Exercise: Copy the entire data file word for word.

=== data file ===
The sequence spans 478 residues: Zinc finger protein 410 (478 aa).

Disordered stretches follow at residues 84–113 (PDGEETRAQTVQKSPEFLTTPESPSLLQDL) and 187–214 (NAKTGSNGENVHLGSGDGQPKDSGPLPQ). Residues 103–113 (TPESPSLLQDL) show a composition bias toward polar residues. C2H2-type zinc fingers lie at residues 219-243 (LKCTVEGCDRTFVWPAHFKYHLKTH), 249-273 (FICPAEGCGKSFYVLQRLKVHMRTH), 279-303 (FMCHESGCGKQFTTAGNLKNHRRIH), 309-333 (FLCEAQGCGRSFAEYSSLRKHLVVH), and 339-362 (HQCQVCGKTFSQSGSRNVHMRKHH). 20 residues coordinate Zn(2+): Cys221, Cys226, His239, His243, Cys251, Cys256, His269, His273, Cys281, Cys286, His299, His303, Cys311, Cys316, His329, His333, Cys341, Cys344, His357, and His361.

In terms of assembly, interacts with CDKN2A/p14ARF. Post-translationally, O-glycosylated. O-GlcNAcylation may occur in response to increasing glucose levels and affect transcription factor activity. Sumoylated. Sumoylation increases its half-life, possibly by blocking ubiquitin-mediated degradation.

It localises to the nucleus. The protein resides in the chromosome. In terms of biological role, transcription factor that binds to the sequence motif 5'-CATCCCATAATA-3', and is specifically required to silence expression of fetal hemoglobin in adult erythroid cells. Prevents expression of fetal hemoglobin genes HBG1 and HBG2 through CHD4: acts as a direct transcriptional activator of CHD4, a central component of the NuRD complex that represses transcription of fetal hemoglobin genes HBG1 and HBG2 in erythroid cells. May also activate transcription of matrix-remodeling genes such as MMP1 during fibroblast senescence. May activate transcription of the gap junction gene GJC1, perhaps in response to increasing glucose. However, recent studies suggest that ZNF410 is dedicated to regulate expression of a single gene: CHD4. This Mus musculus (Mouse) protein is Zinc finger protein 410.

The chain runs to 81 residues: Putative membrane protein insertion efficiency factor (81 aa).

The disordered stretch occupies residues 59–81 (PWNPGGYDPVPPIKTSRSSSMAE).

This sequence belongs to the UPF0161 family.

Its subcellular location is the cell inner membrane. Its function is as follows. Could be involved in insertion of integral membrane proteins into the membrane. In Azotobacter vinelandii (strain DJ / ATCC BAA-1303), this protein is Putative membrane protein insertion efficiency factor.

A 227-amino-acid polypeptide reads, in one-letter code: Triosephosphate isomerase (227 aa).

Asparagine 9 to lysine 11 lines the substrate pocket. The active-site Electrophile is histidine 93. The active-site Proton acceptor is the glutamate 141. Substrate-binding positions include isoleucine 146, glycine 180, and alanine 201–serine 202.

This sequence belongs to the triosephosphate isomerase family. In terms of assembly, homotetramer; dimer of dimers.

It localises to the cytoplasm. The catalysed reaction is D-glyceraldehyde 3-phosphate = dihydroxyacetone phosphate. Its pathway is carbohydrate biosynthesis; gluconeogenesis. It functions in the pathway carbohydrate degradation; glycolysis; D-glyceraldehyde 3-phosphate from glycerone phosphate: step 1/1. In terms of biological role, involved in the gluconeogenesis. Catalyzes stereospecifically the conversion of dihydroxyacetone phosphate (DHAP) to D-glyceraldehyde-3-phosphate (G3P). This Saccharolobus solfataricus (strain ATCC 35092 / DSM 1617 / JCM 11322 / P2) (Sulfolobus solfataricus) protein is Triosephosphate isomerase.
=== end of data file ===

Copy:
The sequence spans 478 residues: Zinc finger protein 410 (478 aa).

Disordered stretches follow at residues 84–113 (PDGEETRAQTVQKSPEFLTTPESPSLLQDL) and 187–214 (NAKTGSNGENVHLGSGDGQPKDSGPLPQ). Residues 103–113 (TPESPSLLQDL) show a composition bias toward polar residues. C2H2-type zinc fingers lie at residues 219-243 (LKCTVEGCDRTFVWPAHFKYHLKTH), 249-273 (FICPAEGCGKSFYVLQRLKVHMRTH), 279-303 (FMCHESGCGKQFTTAGNLKNHRRIH), 309-333 (FLCEAQGCGRSFAEYSSLRKHLVVH), and 339-362 (HQCQVCGKTFSQSGSRNVHMRKHH). 20 residues coordinate Zn(2+): Cys221, Cys226, His239, His243, Cys251, Cys256, His269, His273, Cys281, Cys286, His299, His303, Cys311, Cys316, His329, His333, Cys341, Cys344, His357, and His361.

In terms of assembly, interacts with CDKN2A/p14ARF. Post-translationally, O-glycosylated. O-GlcNAcylation may occur in response to increasing glucose levels and affect transcription factor activity. Sumoylated. Sumoylation increases its half-life, possibly by blocking ubiquitin-mediated degradation.

It localises to the nucleus. The protein resides in the chromosome. In terms of biological role, transcription factor that binds to the sequence motif 5'-CATCCCATAATA-3', and is specifically required to silence expression of fetal hemoglobin in adult erythroid cells. Prevents expression of fetal hemoglobin genes HBG1 and HBG2 through CHD4: acts as a direct transcriptional activator of CHD4, a central component of the NuRD complex that represses transcription of fetal hemoglobin genes HBG1 and HBG2 in erythroid cells. May also activate transcription of matrix-remodeling genes such as MMP1 during fibroblast senescence. May activate transcription of the gap junction gene GJC1, perhaps in response to increasing glucose. However, recent studies suggest that ZNF410 is dedicated to regulate expression of a single gene: CHD4. This Mus musculus (Mouse) protein is Zinc finger protein 410.

The chain runs to 81 residues: Putative membrane protein insertion efficiency factor (81 aa).

The disordered stretch occupies residues 59–81 (PWNPGGYDPVPPIKTSRSSSMAE).

This sequence belongs to the UPF0161 family.

Its subcellular location is the cell inner membrane. Its function is as follows. Could be involved in insertion of integral membrane proteins into the membrane. In Azotobacter vinelandii (strain DJ / ATCC BAA-1303), this protein is Putative membrane protein insertion efficiency factor.

A 227-amino-acid polypeptide reads, in one-letter code: Triosephosphate isomerase (227 aa).

Asparagine 9 to lysine 11 lines the substrate pocket. The active-site Electrophile is histidine 93. The active-site Proton acceptor is the glutamate 141. Substrate-binding positions include isoleucine 146, glycine 180, and alanine 201–serine 202.

This sequence belongs to the triosephosphate isomerase family. In terms of assembly, homotetramer; dimer of dimers.

It localises to the cytoplasm. The catalysed reaction is D-glyceraldehyde 3-phosphate = dihydroxyacetone phosphate. Its pathway is carbohydrate biosynthesis; gluconeogenesis. It functions in the pathway carbohydrate degradation; glycolysis; D-glyceraldehyde 3-phosphate from glycerone phosphate: step 1/1. In terms of biological role, involved in the gluconeogenesis. Catalyzes stereospecifically the conversion of dihydroxyacetone phosphate (DHAP) to D-glyceraldehyde-3-phosphate (G3P). This Saccharolobus solfataricus (strain ATCC 35092 / DSM 1617 / JCM 11322 / P2) (Sulfolobus solfataricus) protein is Triosephosphate isomerase.